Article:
1970’S – THE YEARS OF INNOCENCE.

After my parents especially my father, I reckon my school days account for the most memorable and transformational phase. I have saved spectacular memories of the 70’s during which I passed my SSC, board exams with only one mark extra to qualify as a first class pass. I hardly remember anyone cared to shake my hand or parting a smile upon my achievement. Marks and ranks were never a measure of any worthwhile fanfare in those days. Parents were happy with the marks we got and what we were as children – all the time decent and obedient.

I don’t exactly remember who accompanied me when I was admitted into nursery class at Nirmala High School, I was four years then. It was in 1964, my father wasn’t with me at that time, and he was to return to his native place Vijayawada, four years later from the USA after completing his doctoral research.

The school was hardly twenty minutes’ walk from my home. The narrow path leading to the school was shoddily lined by a long row of thatch-roofed and soot coloured hutments on one side and a broad water channel flowing all along the school boundary wall and few meters down merging with the main water canal: a major water source to hundreds of acres of paddy fields spread beyond the school and our home.

After returning from the school, once upgraded to the primary class, promptly after four, the homework sessions, scrutinizing the notes and the completed chapters were supervised by my dad. I would sit cross-legged squatting on a neatly spread mat on the floor. Bending my whole back like a twig – to read or to write out anything. An old incandescent bulb floating carelessly by a free hanging wire: a source of the faint yellowish-orange glow was what we could afford for night study.

Nirmala High School is a missionary outfit; with its well-layed playgrounds, bright and bustling classrooms combined with its merciful surroundings. I greatly got attached to their charitable outlook and the righteous zeal of many sisters who have taken positions as teachers for various subjects over twelve years of my study in the school. I was awed by their application of ethics and values, and passion with which they would engage our prismatic bunch of co-eds’; and, young-at hearts class of 76. To learn, read, and write. I found their devotedness always truly white and bright, as the habits, they wore to the classes. With deeply strewn interactive memories, forty-five years later, my reverence and respect for them still continue renewed and well preserved.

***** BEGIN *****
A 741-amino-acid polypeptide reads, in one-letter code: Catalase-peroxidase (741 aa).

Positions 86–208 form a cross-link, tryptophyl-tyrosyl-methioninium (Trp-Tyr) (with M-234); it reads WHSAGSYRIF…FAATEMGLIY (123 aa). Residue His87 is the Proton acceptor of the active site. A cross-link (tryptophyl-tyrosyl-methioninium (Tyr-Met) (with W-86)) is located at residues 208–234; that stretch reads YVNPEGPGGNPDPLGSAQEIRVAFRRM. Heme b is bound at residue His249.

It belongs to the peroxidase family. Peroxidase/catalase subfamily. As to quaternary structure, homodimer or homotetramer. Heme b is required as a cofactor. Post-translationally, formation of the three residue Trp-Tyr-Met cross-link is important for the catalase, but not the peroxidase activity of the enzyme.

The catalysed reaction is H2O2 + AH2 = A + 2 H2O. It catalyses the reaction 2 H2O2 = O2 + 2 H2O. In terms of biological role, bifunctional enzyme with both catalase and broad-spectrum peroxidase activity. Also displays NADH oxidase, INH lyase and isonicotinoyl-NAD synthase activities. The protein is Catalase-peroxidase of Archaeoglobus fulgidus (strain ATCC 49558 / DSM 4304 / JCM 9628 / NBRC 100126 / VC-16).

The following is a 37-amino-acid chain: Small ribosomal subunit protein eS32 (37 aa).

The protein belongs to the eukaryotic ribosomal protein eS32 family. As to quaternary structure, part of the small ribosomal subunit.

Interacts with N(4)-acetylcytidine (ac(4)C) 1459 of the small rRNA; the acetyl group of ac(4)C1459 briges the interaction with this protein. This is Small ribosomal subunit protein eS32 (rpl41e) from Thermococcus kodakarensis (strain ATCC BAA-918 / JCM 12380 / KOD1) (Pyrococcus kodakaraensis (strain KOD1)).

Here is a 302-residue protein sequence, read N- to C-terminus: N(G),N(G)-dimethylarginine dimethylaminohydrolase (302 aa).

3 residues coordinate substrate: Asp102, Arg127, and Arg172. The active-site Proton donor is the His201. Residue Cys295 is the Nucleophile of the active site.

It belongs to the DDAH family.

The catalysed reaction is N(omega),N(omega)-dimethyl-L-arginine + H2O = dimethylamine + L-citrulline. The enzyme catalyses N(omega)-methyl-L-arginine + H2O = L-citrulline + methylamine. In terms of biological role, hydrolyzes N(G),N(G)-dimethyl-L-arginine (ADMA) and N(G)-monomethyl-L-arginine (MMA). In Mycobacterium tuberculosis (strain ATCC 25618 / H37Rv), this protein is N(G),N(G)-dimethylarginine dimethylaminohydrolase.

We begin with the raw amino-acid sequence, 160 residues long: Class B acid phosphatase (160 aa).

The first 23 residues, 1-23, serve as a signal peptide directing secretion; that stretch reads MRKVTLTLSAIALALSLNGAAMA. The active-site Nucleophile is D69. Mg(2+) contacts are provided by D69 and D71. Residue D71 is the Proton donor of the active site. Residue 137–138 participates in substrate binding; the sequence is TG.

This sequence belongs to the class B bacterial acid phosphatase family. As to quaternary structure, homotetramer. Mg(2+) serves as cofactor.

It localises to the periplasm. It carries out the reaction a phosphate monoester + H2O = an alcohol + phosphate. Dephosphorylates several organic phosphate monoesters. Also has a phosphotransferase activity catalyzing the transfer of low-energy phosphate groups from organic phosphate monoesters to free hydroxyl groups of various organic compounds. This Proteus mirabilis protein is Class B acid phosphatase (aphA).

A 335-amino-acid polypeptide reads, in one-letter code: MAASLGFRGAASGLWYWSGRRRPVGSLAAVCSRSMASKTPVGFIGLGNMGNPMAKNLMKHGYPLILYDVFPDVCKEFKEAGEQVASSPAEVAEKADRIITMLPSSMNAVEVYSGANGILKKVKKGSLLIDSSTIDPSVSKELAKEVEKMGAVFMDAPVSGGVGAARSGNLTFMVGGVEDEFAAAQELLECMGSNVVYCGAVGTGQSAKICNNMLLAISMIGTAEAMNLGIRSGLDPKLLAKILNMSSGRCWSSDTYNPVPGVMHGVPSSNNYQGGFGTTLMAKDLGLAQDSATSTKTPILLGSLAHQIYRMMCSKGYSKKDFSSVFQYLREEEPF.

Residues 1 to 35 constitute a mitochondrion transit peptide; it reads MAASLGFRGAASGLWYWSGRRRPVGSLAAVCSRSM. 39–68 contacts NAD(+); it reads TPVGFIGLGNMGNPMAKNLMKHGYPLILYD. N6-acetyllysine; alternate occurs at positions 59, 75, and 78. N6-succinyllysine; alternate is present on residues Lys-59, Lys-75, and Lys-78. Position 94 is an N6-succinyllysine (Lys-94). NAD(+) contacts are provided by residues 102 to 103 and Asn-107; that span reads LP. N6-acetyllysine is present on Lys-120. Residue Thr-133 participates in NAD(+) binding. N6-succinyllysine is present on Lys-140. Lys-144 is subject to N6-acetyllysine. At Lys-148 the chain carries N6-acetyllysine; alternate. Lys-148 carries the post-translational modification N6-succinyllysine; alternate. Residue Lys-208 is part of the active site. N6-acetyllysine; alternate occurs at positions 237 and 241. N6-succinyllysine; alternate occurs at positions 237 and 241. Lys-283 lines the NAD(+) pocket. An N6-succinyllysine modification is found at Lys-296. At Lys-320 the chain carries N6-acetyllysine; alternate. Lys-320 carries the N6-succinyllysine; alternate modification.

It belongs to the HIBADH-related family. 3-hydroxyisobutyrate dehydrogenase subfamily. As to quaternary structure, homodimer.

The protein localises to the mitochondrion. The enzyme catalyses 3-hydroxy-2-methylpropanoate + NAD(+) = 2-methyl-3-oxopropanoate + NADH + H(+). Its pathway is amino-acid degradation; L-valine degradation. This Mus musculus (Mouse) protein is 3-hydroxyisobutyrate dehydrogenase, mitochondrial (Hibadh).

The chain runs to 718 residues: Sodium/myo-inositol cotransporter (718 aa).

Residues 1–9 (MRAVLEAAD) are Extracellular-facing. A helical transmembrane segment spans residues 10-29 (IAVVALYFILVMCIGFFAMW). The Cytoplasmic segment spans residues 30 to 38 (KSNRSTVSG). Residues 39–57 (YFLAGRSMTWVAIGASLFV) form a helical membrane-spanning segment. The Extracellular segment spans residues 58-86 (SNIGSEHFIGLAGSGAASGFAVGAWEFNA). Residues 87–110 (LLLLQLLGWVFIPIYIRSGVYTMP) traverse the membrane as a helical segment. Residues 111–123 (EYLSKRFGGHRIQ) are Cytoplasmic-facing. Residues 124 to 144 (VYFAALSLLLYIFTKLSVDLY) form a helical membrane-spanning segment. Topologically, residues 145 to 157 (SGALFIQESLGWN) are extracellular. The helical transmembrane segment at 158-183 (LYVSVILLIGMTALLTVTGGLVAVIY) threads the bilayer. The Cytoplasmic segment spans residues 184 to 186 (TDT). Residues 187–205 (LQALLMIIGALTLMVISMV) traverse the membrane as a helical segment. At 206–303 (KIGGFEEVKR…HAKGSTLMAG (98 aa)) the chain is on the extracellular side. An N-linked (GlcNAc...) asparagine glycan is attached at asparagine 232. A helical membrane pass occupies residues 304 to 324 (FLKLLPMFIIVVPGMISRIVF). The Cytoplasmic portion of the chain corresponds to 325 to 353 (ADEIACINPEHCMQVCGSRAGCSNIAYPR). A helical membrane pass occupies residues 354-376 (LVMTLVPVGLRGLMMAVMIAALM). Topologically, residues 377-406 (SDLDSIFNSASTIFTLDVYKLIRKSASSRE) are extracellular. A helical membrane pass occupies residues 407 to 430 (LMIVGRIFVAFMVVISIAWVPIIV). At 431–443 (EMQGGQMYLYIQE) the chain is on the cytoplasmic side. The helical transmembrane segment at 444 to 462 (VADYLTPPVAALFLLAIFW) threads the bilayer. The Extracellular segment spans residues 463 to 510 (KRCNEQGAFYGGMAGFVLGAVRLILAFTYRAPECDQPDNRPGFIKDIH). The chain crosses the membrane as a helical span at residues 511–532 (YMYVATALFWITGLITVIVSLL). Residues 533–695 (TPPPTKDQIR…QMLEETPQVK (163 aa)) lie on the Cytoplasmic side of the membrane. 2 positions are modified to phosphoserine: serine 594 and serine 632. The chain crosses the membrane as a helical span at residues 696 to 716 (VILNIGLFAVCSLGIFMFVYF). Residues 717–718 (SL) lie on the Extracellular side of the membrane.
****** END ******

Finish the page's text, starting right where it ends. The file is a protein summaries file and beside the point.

In the long corridors, well-stocked library, our weekly singing classes, drawing, and craft classes all designed well and planned into our liberal curriculum; I obediently memorized the lessons, completed my assignments and learned my first lessons of discipline from our Headmistress Sr. Angelica Fernandez, now settled in Hong Kong.

Sr.Nancy, who was our class-teacher for more than eight years, an ever-smiling, kind-hearted and a genteel soul; taught me two moral codes for living. One the value of friendship, and the other how to respect and treat ‘ the girls’ as equals – around twenty in the group then as our classmates.

Run, jump, and hop until your shirt drips with sweat. Table-Tennis, badminton, basketball, mass-drill, periodic outdoor sports events; my schools days were affluent with sporting and leisure activities big and small. Sr.Mercy John was our Physical education in-charge who fastened our minds, bodies, and souls wholesomely to a strong and spirited orbit. A thoughtful vision she had had, for all of us, as a coach, forty-five years ago.